The Blessed Trinity: Our Model of Community Life and Love

Holy Trinity Sunday, 4th June 2023, Our Lady Queen of Nigeria Pro-Cathedral, Abuja. Homily by Archbishop I. A. Kaigama.

Readings: Ex. 34:4b-6, 8-9; 2 Cor. 13:11-13; Jn. 3:16-18

The Blessed Trinity: Our Model of Community Life and Love

St. Paul spoke to the Athenians (cf. Acts 17) about their worshipping the “unknown God” and explained that this God is the one in whom we live, move, and have our being. The readings today reveal to us the nature of God, in whose name St. Paul greets the Corinthians: “The grace of our Lord Jesus Christ, and the love of God, and the communion of the Holy Spirit ….” (2 Cor. 13:13).

What today we celebrate is the central mystery of our faith and the essence of God. The Catechism of the Catholic Church teaches: “The Trinity is One. We do not confess three Gods, but one God in three persons….” (cf. nos. 253-255).

We cannot rationally or scientifically explain God. He is a mystery, a reality that is to be believed and lived through the eyes of faith. When the heresy of Arianism denied the divinity of Christ, the Church responded in the words of St. John: “In the beginning was the Word. And the Word was with God and the Word was God….” (Jn. 1:1).

In our native languages we call God, Olodumare, Chukwu, Aondo u Hembanage, Obasi, Kurumam, etc., meaning the same God who revealed Himself to Moses in the first reading as merciful, gracious, slow to anger and rich in kindness and faithfulness (cf. Ex. 34:6).

Though the Mother Church through the ecumenical Councils of Nicaea and Constantinople teaches that there are three Persons in One God, we cannot find the word “Trinity” in the bible, but we know that it is a designation for God revealed in Sacred Scripture. At creation, God said, “let us [Father, Son and Holy Spirit] make man in our own image and likeness” (Gen. 1:26). Jesus commissioned His disciples to “Go therefore and make disciples of all nations, baptizing them in the name of the Father, and of the Son, and of the Holy Spirit” (Mt. 28:19). The account of the infancy narrative (cf. Mt. 1-2, Lk. 1-2), the baptismal theophany (cf. Mt. 3:13-17), the story of Jesus’ temptations (cf. Lk. 4:1-13), the transfiguration (cf. Mt. 17:1-13), and Jesus’ paschal mystery also testify to the reality of the three Divine Persons.

The unity and harmony in the Holy Trinity should be our model in our society plagued by divisions. It is no secret that we are divided along ethnic, social, economic, and political lines; but we must strive harder to live out the spirit of our national motto, “unity and faith, peace and progress.” Even while we wait for the final declaration by the courts about Nigeria’s last elections, we must tell our constitutionally sworn-in leaders that we must recapture those traditional African values where there was a great sense of belonging and where everyone was appreciated and respected.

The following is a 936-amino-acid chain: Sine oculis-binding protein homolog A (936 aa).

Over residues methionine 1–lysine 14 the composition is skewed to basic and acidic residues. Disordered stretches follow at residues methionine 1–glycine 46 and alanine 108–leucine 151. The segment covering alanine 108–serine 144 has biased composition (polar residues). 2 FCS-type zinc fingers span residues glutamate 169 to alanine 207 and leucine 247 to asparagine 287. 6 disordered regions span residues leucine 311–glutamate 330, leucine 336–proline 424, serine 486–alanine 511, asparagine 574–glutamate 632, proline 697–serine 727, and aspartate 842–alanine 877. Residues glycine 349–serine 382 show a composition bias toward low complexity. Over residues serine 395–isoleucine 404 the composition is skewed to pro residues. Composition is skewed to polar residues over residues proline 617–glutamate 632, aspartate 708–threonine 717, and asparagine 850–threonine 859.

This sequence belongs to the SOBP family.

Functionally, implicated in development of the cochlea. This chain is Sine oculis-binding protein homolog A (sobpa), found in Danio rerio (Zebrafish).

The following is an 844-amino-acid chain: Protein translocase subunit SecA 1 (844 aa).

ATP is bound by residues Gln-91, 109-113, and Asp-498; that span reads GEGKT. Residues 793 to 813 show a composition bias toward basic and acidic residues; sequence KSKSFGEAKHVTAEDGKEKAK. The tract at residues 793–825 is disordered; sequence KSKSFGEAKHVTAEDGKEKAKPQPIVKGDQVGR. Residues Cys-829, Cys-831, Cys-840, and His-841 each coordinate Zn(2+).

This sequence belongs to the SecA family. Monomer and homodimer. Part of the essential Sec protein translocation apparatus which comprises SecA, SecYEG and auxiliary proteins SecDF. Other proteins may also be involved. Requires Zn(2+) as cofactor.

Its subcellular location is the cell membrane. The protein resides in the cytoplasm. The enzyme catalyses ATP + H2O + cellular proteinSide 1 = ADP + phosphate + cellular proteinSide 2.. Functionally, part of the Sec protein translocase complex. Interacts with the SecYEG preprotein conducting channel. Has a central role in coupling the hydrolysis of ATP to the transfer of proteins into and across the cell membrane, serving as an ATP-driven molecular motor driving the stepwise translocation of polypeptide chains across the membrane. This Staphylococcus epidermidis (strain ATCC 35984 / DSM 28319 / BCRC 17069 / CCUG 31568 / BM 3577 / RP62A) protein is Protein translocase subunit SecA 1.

Our leaders must take the lead in the pursuit for what unites, foster a true spirit of nationhood, good neighbourliness and patriotism over sectional interests, ethnic loyalty, or religious myopia. They must make deliberate efforts towards healing the political wounds and managing our diversity well. The unfavourable effects of the recent increase of the price of fuel occasioned by the removal of the subsidy on petroleum must be urgently addressed.
It is nice to be back home. I had to travel to Portugal for a meeting after which I took two weeks out of my one-month annual break to rest. We began that meeting with a pilgrimage to Fatima where I saw great signs of faith as the young and the old flocked in from all parts of the world to pray, with some crawling on their knees as a sign of repentance.

I also visited Santiago de Compostela in Spain, where tradition has it that the Apostle James was buried, I saw huge crowds; from America, Asia and Europe, some trekking for days to arrive there as a penitential exercise. On Pentecost Sunday, the queue was so long that by the time some got into the Church, the Mass was over!

While I was abroad, I had no experience of failure of electricity; no water shortage; I saw good roads which lead to small settlements. I could leave for the airport at 2 am or 4 am with no slightest fear of being attacked by bandits or terrorists. Where I stayed, my room faced the hills and forest; there were no burglary proofs; I could open the balcony window and stroll out at night. This I can no longer do in my dear country!

We call on our leaders to restore security, break the network of corruption and reduce the high cost of governance which are mainly responsible for the poor infrastructure and people rationalizing acts of corruption.
We hope that there will be an end henceforth to borrowing huge sums of money (piling humongous debts) and not putting them to productive use. Nigeria is unable to construct excellent hospitals and schools and our leaders with the means are often seen patronizing these institutions abroad where things are working normally, instead of replicating the same facilities at home.

We hope decency will be enthroned again from top to bottom. On Friday evening when we arrived from abroad and while waiting in the airport for our luggage, the light went off and the conveyor belt stopped. Many chorused: “Welcome back to Nigeria.” After finishing with my passport, the official said, “na only blessing remain” (not spiritual blessing of course).

Another official said, “Daddy welcome, anything for us?” We beg the government to give workers their proper entitlements to do away with these shameful and embarrassing begging attitudes.
As my work is to pray and preach, I urge us all to grow in the true love of God, love of one another and to be truly companions along this life’s journey to eternity.

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